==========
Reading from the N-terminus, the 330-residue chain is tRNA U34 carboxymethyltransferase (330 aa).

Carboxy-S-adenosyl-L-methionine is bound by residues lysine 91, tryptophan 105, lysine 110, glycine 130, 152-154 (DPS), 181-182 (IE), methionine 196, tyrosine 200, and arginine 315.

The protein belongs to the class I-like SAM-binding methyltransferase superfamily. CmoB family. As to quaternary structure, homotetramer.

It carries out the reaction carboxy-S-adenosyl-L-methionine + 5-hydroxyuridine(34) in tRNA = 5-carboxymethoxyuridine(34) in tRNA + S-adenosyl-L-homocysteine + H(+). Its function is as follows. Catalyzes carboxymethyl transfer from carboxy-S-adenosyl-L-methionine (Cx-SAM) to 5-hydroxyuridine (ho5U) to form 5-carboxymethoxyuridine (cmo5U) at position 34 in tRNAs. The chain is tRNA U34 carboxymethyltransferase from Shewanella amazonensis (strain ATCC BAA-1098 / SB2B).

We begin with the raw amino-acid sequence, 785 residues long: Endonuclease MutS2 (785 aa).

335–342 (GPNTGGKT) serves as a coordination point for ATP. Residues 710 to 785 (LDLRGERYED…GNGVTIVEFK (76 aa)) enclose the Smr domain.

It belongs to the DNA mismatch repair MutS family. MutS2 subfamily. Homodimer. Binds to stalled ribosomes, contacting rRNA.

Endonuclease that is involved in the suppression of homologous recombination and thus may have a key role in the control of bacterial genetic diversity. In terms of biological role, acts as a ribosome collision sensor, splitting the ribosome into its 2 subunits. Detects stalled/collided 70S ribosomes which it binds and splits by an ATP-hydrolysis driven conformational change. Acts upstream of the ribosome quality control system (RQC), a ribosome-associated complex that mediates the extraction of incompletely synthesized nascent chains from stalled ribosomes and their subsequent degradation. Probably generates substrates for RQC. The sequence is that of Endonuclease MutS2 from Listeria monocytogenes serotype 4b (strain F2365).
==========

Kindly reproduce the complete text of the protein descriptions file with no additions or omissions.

Reading from the N-terminus, the 330-residue chain is tRNA U34 carboxymethyltransferase (330 aa).

Carboxy-S-adenosyl-L-methionine is bound by residues lysine 91, tryptophan 105, lysine 110, glycine 130, 152-154 (DPS), 181-182 (IE), methionine 196, tyrosine 200, and arginine 315.

The protein belongs to the class I-like SAM-binding methyltransferase superfamily. CmoB family. As to quaternary structure, homotetramer.

It carries out the reaction carboxy-S-adenosyl-L-methionine + 5-hydroxyuridine(34) in tRNA = 5-carboxymethoxyuridine(34) in tRNA + S-adenosyl-L-homocysteine + H(+). Its function is as follows. Catalyzes carboxymethyl transfer from carboxy-S-adenosyl-L-methionine (Cx-SAM) to 5-hydroxyuridine (ho5U) to form 5-carboxymethoxyuridine (cmo5U) at position 34 in tRNAs. The chain is tRNA U34 carboxymethyltransferase from Shewanella amazonensis (strain ATCC BAA-1098 / SB2B).

We begin with the raw amino-acid sequence, 785 residues long: Endonuclease MutS2 (785 aa).

335–342 (GPNTGGKT) serves as a coordination point for ATP. Residues 710 to 785 (LDLRGERYED…GNGVTIVEFK (76 aa)) enclose the Smr domain.

It belongs to the DNA mismatch repair MutS family. MutS2 subfamily. Homodimer. Binds to stalled ribosomes, contacting rRNA.

Endonuclease that is involved in the suppression of homologous recombination and thus may have a key role in the control of bacterial genetic diversity. In terms of biological role, acts as a ribosome collision sensor, splitting the ribosome into its 2 subunits. Detects stalled/collided 70S ribosomes which it binds and splits by an ATP-hydrolysis driven conformational change. Acts upstream of the ribosome quality control system (RQC), a ribosome-associated complex that mediates the extraction of incompletely synthesized nascent chains from stalled ribosomes and their subsequent degradation. Probably generates substrates for RQC. The sequence is that of Endonuclease MutS2 from Listeria monocytogenes serotype 4b (strain F2365).